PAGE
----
Each of the five divisions focuses on specific areas according to the role plastic pipe plays in the industry. Municipal and industrial, for example, deals predominantly with municipal water and sewer applications, while the energy division concentrates on gas distribution and oil and gas exploration. Drainage is for highway culvert pipe, agricultural, and subsurface drainage applications, while building and construction works on plumbing and radiant heating and cooling, or hydronics. And the last division, power and communications, focuses on underground power lines and fiber optics for Internet connections and smart highways.

There are three main groups within the organization. They are raw material suppliers, the big petrochemical companies such as LyondellBasell and Chevron Phillips which make plastics. The second group contains the converters that make pipe. These can be privately-owned smaller companies which often have multiple plants across North America. And the third membership group is made up of those that make equipment.

Membership in the PPI provides many opportunities for companies to take leadership roles, discuss important issues, implement changes, and participate in advocacy efforts “that focus on the use of plastics as the materials of choice for pipe applications.”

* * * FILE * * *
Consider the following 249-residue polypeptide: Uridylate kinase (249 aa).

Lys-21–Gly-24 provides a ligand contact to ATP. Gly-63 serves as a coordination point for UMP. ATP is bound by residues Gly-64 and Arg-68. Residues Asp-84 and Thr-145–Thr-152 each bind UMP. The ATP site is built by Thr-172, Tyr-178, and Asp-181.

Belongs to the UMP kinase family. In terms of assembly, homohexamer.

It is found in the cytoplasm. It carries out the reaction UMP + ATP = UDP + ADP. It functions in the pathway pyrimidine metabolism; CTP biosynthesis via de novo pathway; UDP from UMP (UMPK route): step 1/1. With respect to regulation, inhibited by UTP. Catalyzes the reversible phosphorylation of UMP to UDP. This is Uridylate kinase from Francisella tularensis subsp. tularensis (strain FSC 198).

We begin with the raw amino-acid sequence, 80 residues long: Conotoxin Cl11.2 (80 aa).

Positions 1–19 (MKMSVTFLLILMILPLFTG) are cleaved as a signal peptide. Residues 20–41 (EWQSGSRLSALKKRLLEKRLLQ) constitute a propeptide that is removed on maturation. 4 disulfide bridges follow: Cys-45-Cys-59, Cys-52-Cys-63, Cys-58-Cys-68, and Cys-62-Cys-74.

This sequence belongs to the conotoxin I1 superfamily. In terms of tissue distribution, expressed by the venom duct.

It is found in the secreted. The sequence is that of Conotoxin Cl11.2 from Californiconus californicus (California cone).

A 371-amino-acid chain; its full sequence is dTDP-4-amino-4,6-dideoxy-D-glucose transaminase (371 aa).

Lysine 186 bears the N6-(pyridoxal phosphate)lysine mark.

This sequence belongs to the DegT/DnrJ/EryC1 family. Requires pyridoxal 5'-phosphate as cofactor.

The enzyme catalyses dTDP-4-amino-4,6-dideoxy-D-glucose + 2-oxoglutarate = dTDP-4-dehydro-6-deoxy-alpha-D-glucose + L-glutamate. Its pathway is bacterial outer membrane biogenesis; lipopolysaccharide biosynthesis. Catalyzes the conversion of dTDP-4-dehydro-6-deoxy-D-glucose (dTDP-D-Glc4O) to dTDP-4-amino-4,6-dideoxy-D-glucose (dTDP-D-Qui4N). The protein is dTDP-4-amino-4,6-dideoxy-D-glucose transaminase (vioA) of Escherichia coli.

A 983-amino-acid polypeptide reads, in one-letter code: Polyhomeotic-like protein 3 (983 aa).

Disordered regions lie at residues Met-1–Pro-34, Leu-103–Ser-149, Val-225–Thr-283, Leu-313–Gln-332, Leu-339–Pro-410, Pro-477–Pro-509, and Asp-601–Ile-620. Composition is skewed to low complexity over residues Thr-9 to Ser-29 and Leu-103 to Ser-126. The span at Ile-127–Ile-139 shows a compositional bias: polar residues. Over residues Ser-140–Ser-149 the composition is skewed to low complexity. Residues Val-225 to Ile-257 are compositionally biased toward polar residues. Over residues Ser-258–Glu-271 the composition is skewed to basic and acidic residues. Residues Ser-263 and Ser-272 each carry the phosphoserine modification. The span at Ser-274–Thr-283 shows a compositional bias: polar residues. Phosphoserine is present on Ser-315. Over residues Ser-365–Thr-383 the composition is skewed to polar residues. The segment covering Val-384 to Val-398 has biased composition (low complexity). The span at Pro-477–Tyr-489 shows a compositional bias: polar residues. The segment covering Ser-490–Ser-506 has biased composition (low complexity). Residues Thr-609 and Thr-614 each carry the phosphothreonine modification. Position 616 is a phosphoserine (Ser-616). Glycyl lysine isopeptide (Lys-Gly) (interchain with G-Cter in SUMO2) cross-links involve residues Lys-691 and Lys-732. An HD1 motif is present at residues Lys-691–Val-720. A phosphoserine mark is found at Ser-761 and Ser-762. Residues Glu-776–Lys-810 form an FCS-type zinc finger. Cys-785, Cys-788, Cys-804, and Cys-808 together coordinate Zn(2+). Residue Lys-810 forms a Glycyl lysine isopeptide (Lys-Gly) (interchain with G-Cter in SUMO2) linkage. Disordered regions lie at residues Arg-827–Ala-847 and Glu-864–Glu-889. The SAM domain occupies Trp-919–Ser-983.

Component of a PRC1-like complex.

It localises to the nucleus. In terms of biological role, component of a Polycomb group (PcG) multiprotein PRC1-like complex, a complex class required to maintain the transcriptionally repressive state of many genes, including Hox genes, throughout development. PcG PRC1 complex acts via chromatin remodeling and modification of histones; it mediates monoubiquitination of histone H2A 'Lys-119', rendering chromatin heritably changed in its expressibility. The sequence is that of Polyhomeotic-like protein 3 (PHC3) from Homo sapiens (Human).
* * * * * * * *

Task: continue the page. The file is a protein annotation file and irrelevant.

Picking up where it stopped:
Many members state that one of the greatest benefits of membership is networking. Members meet others in the plastics pipe industry, work together on like-minded concerns and discuss issues and standards that are important to increasing the greater acceptance of plastic pipe.

“That is far and away the number one benefit of membership,” says Radoszewski. “Another benefit of membership in the PPI is, it gives a voice to all these companies as an aggregate. Different companies and markets can speak with a unified, consistent voice to promote the many uses and benefits of plastic pipe,” he says.

“These are products that need to be reckoned with, whether it’s at the educational level, communications, advocacy, or marketing. Advocacy being at the federal, state, or local level,” comments Radoszewski. “It’s one thing to go in as an individual company and try to promote your product. The reception by municipalities or engineering firms is far greater when it’s recognized as an industry, rather than one company trying to promote a specific product. When you go in as an industry, the resistance to hearing new or different information is lowered, because it’s not perceived as someone trying to push something on you,” states Radoszewski. “We represent so many different voices when it comes to plastic pipe.”